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I don't understand the need of having private setters which started with C# 2.

Having a setter method for me is letting the user to set some variables in that class. In doing so, we will not expose the variables directly to the users. Instead we let them do it through this public setter method.

This for me is using "encapsulation". There are some arguments out there which claim that private setters will let you apply encapsulation.

Am I not using encapsulation by using public setter methods? Why do we need private setters?

What is the difference between immutable class and a class with private setters?

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I loved the private setters big time - helped me re-factor ugly classes. They also make it impossible to declare and set a non-constant instance variable at once like so: private File settingsFile = null; and then in one of constructors: if (settingsFile == null) { settingsFile = GetSettingsFile() };. Refactoring code like that made me cry sometimes :). Just because you can set a member before the constructor, does not mean that you should, for, with multiple constructors, this makes it HARD to follow the logic. Private setters force you to set values inside of constructor or later. –  Hamish Grubijan Oct 3 '10 at 15:59

9 Answers 9

Logically.

The presence of a private setter is because you can use auto property:

public int MyProperty { get; set; }

What would you do if you want to make it readonly?

public int MyProperty { get; }

Oh crap!! I can't access it from my own class; I should create it like a normal property:

private int myProperty;
public int MyProperty { get { return myProperty; } }

Hmm... but I lost the "Auto Property" feature...

public int MyProperty { get; private set; }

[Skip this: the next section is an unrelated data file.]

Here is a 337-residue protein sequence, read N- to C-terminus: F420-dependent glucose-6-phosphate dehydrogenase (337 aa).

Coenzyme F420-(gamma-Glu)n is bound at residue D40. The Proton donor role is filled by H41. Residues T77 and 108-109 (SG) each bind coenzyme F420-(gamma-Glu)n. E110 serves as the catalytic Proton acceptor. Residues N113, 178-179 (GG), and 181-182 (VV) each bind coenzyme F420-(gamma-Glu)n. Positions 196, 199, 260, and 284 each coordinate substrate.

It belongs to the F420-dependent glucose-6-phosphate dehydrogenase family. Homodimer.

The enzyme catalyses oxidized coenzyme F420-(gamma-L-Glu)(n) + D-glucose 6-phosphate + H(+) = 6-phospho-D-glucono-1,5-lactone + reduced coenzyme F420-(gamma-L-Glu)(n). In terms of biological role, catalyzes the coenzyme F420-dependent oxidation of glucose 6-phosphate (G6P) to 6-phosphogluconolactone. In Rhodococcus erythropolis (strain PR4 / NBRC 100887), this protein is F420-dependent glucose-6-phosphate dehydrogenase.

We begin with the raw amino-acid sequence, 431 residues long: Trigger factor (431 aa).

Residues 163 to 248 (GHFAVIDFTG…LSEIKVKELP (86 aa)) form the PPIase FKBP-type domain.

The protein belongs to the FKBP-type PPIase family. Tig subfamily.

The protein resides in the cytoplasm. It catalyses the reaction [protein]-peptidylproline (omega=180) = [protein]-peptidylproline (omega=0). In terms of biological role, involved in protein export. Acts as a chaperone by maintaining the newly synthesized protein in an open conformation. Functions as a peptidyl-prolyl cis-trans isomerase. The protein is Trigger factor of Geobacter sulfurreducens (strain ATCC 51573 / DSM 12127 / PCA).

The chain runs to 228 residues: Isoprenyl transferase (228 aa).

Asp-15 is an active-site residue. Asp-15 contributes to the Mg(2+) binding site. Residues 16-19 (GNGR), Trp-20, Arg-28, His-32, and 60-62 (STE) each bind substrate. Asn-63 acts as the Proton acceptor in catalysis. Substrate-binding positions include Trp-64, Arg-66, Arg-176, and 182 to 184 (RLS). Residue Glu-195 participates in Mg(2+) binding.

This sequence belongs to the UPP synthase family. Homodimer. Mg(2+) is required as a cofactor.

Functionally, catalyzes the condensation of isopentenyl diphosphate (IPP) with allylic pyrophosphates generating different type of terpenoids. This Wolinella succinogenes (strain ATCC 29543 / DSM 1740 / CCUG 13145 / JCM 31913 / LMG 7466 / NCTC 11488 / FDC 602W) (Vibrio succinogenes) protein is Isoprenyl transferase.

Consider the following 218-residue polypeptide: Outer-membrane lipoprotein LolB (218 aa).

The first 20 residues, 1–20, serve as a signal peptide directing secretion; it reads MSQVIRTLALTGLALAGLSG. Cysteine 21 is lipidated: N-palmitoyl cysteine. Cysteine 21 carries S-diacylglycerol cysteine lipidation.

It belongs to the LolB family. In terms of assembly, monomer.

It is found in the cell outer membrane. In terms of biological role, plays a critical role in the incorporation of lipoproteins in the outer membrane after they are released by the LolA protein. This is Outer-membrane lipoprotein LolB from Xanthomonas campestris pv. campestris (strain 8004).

AHHH.. that is better!!

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Thanks. This makes sense again –  Dene Oct 3 '10 at 0:27
2  
@ktutnik Thank you for laying this out the way you did. It makes sense to me, too, now! –  Vivek M. Chawla May 26 '13 at 17:39

A private setter is useful if you have a read only property and don't want to explicitly declare the backing variable.

So:

public int MyProperty
{
    get; private set;
}

is the same as:

private int myProperty;
public int MyProperty
{
    get { return myProperty; }
}

For non auto implemented properties it gives you a consistent way of setting the property from within your class so that if you need validation etc. you only have it one place.

To answer your final question the MSDN has this to say on private setters:

However, for small classes or structs that just encapsulate a set of values (data) and have little or no behaviors, it is recommended to make the objects immutable by declaring the set accessor as private.

From the MSDN page on Auto Implemented properties

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1  
I'm sorry I still don't see the added value because of having private setters. If we don't want to make the setter exposed we only have getter. If we want to add validator we can have a public setter and add validation to it. Why do we need a setter which is not accessible? The way I understand it is like "Take this car but you can't drive it" why do you want to give me the car if I'm not going to drive it anyway –  Dene Oct 2 '10 at 23:13